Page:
A dog owner must ensure that the dog does not suffer from a condition that would be exacerbated by tethering, will not become entangled with other tethered dogs, is tethered with a properly fitting harness or collar and other requirements. HB 83 also specifies exemptions, such as walking a dog with a hand-held leash or restraints necessary for the dog’s safety.
HB 129 (PA 98-304) – Sets the first Monday in October as “Bring Your Parents to School Day.” The bill specifies that school board’s may set this date, instead of being required to do so. The day is meant to give parents or guardians the opportunity to attend class with their children and meet their teachers and administrators during the school day.
HB 188 (PA 98-349) – Bans tanning facilities from permitting any person under the age of 18 from using tanning equipment, including sunlamps, tanning booths or tanning beds. Specifies that parental permission does not exempt the person under 18 from the ban enacted by HB 188.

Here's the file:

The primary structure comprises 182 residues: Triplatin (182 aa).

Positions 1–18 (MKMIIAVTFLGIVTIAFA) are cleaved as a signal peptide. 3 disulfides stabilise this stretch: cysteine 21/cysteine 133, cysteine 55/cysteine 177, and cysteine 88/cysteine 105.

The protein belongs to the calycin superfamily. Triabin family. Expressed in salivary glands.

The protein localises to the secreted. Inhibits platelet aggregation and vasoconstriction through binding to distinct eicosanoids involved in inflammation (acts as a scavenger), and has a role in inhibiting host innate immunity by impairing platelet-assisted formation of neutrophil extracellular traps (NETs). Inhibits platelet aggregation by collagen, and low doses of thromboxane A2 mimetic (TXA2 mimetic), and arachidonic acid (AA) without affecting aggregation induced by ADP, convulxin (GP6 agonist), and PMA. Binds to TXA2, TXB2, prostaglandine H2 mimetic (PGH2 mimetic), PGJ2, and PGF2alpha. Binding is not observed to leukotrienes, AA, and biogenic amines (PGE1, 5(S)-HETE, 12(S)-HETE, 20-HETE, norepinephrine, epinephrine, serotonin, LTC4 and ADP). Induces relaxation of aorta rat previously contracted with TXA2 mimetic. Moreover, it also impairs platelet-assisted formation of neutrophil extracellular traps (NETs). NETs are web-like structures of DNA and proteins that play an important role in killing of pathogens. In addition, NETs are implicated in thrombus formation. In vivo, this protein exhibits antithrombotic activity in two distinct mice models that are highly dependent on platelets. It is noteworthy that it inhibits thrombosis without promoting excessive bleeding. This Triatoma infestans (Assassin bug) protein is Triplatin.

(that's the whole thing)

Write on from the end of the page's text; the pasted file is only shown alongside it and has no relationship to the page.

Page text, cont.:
HB 804 (PA 98-370) – Creates the offense of failure to report sexual abuse of a child. If a person over the age of 18 personally observes sexual abuse between a person he or she knows to be over 18 and a person he or she knows to be a child, and knowingly fails to report the matter to law enforcement, that person is guilty of a Class A misdemeanor for the first violation, and a Class 4 felony for subsequent violations.
HB 830 (PA 98-373) – In the case of a delinquent fine, fee, cost, restitution or judgment of bond forfeiture, an additional fee may be assessed to an offender for the cost of service of process.
HB 1683 (PA 98-403) – Whenever a state mental health or developmental disabilities facility operated by DHS closes, HB 1683 requires the governor to transfer funds from the closed facility to the appropriate line item providing appropriation authority for the new venue of care.
HB 2590 (PA 98-430) – Creates the Workplace Violence Prevention Act. HB 2590 allows an employer to seek an order of protection if an employee has suffered violence or threats of violence at work, or if the threat can be reasonably assumed to be carried out at work.